Question: Was Joseph Smith's 1832 prophecy of the Civil War invalid because slaves did not rise up against their masters in the Civil War?

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Question: Was Joseph Smith's 1832 prophecy of the Civil War invalid because slaves did not rise up against their masters in the Civil War?

Of the 2,653,000 soldiers enlisted on the side of the Union, 186,397 were colored, and many of them saw active service in the field against their former masters

In the part taken by negroes in the war between the states, many see the fulfillment of the prediction of the revelation that "slaves shall rise up against their masters, who shall be marshaled and disciplined for war;" for of the 2,653,000 soldiers enlisted on the side of the Union, 186,397 were colored, and many of them saw active service in the field against their former masters.[1]:1:302-303[2] However, the prophecy does not tie slave rebellions directly to the Civil War. After discussing the call on other nations for assistance, the prophecy reads:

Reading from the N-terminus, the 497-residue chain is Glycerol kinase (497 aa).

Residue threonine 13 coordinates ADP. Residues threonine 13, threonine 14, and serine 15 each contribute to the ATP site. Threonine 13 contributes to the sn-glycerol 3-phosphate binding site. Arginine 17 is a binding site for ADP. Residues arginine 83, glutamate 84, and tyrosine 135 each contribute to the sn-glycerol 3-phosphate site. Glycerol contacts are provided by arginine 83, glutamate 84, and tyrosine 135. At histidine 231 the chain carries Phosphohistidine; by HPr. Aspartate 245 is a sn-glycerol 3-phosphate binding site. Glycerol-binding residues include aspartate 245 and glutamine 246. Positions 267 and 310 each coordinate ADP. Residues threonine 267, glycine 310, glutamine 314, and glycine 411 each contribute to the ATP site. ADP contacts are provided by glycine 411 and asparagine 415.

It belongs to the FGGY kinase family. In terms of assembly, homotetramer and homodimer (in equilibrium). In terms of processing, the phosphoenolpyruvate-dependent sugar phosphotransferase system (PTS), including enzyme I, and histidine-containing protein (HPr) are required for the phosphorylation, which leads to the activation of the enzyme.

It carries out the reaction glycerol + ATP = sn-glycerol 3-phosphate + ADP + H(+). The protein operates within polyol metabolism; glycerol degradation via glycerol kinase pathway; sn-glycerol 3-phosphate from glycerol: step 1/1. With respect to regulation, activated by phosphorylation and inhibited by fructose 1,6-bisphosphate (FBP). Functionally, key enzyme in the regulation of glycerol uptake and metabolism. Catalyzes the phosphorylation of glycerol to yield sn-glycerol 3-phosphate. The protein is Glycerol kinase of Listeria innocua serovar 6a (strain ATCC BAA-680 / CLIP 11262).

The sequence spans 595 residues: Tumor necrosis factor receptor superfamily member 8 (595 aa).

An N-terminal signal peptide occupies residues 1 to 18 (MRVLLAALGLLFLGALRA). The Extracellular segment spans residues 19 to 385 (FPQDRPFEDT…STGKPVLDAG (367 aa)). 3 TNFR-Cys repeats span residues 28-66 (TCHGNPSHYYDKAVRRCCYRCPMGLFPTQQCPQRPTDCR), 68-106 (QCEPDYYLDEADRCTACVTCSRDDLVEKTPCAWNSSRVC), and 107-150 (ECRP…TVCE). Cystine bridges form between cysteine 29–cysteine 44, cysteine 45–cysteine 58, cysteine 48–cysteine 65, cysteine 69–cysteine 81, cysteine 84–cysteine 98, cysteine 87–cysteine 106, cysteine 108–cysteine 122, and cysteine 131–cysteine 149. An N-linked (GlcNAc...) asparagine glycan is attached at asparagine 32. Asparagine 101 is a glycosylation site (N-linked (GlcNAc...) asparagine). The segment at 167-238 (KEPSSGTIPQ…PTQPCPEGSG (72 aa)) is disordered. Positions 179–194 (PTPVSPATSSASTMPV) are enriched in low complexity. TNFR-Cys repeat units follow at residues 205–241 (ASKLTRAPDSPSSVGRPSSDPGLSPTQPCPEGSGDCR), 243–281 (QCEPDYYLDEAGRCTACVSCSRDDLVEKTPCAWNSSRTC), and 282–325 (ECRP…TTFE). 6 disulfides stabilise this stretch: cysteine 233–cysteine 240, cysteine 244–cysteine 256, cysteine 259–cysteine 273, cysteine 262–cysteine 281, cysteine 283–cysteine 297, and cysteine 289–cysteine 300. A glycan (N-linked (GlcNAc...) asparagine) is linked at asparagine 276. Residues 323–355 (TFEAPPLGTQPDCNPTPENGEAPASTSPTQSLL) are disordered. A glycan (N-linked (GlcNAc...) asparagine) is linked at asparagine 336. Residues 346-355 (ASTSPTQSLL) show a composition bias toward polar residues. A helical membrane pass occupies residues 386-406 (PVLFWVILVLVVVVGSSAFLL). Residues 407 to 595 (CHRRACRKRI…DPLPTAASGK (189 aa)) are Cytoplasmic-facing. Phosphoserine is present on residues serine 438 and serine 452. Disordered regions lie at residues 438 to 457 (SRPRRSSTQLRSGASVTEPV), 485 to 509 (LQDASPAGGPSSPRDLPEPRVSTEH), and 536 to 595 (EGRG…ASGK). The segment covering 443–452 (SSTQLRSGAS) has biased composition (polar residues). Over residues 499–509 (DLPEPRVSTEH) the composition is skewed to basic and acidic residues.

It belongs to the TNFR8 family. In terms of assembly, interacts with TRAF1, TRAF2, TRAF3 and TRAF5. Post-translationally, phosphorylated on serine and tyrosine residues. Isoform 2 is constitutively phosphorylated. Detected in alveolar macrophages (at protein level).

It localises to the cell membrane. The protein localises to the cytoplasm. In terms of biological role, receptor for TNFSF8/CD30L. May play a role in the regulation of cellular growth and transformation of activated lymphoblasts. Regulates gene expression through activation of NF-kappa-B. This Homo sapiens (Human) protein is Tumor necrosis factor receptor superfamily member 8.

4 And it shall come to pass, after many days, slaves shall rise up against their masters, who shall be marshaled and disciplined for war.(D&C 87:4)

The phrase "it came to pass," and related forms generally indicates a transition in subject or time. The prophecy is clear that the revolt of slaves will come "after many days," which in scriptural language (remember Jesus' second coming was "near," and "even at the door") generally suggests a fairly long period of time.

The prophecy also could refer to past race riots in the U.S. and other countries, uprisings in African nations against their governments, the liberation of peoples under dictatorships throughout the world, or some future liberation of those forced to fight against their will for totalitarian regimes.

Notes

  1. Brigham H. Roberts, Comprehensive History of the Church (Provo, Utah: Brigham Young University Press, 1965). GospeLink (requires subscrip.)
  2. "American Civil War: Slavery during the war," wikipedia.org (accessed 15 Jan 2009) off-site